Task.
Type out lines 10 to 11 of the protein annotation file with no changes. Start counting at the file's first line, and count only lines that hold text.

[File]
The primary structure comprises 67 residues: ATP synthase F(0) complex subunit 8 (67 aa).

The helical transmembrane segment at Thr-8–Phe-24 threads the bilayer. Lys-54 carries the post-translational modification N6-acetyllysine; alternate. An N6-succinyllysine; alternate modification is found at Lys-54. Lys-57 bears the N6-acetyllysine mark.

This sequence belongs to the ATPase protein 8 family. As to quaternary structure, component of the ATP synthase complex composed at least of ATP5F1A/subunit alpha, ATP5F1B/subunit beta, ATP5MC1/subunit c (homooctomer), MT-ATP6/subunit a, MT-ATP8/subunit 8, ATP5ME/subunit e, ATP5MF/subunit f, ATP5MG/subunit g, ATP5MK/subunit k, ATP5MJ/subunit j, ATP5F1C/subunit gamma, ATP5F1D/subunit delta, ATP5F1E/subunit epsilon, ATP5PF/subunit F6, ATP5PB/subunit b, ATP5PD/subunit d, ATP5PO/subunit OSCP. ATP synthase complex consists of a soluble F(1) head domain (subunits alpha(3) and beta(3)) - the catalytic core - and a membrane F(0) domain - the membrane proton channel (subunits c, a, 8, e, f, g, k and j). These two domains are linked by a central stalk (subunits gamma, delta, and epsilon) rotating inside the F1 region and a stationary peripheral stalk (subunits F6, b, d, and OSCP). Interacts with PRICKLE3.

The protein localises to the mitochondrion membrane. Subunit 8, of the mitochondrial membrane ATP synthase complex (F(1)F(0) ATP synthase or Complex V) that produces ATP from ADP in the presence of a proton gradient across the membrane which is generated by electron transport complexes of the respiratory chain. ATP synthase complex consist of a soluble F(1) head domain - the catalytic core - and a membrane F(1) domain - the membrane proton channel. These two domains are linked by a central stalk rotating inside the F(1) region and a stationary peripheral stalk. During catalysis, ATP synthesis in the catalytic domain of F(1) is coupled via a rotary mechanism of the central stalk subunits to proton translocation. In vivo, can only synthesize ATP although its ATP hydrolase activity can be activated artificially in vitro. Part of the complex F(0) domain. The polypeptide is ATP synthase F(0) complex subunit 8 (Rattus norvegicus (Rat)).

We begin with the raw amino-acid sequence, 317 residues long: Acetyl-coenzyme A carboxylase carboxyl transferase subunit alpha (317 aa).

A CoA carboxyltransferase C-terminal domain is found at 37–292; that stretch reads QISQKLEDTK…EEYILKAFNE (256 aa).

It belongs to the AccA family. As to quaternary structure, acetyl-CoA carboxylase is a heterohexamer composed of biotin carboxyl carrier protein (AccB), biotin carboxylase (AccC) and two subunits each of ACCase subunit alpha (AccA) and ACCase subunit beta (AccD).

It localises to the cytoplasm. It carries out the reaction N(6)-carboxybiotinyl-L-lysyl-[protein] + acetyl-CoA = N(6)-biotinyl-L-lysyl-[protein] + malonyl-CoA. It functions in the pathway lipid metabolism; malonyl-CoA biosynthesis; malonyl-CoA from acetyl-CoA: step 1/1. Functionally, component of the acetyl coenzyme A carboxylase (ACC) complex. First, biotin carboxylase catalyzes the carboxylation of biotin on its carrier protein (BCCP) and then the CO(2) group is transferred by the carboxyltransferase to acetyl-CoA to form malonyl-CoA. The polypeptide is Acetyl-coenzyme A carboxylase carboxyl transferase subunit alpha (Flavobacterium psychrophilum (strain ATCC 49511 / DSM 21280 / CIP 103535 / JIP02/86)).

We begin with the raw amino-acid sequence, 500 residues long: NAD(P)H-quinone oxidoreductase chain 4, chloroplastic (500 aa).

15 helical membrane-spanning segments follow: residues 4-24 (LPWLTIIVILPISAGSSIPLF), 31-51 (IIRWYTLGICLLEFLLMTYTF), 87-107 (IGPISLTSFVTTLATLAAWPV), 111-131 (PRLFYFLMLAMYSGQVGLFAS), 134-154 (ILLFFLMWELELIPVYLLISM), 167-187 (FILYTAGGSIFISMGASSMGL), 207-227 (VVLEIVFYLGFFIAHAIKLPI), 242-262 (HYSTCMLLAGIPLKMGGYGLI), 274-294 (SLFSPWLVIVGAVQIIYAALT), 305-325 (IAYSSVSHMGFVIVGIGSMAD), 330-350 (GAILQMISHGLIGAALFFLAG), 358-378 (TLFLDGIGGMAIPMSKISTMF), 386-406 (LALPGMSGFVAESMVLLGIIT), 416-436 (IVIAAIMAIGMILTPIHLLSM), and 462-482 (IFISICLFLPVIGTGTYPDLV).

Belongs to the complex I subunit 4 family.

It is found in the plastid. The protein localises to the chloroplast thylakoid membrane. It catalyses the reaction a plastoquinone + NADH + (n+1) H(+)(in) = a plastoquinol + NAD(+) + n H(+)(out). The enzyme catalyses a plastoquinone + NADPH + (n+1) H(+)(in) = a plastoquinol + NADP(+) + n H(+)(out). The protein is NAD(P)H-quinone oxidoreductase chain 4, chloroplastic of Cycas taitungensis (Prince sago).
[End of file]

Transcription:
15 helical membrane-spanning segments follow: residues 4-24 (LPWLTIIVILPISAGSSIPLF), 31-51 (IIRWYTLGICLLEFLLMTYTF), 87-107 (IGPISLTSFVTTLATLAAWPV), 111-131 (PRLFYFLMLAMYSGQVGLFAS), 134-154 (ILLFFLMWELELIPVYLLISM), 167-187 (FILYTAGGSIFISMGASSMGL), 207-227 (VVLEIVFYLGFFIAHAIKLPI), 242-262 (HYSTCMLLAGIPLKMGGYGLI), 274-294 (SLFSPWLVIVGAVQIIYAALT), 305-325 (IAYSSVSHMGFVIVGIGSMAD), 330-350 (GAILQMISHGLIGAALFFLAG), 358-378 (TLFLDGIGGMAIPMSKISTMF), 386-406 (LALPGMSGFVAESMVLLGIIT), 416-436 (IVIAAIMAIGMILTPIHLLSM), and 462-482 (IFISICLFLPVIGTGTYPDLV).

Belongs to the complex I subunit 4 family.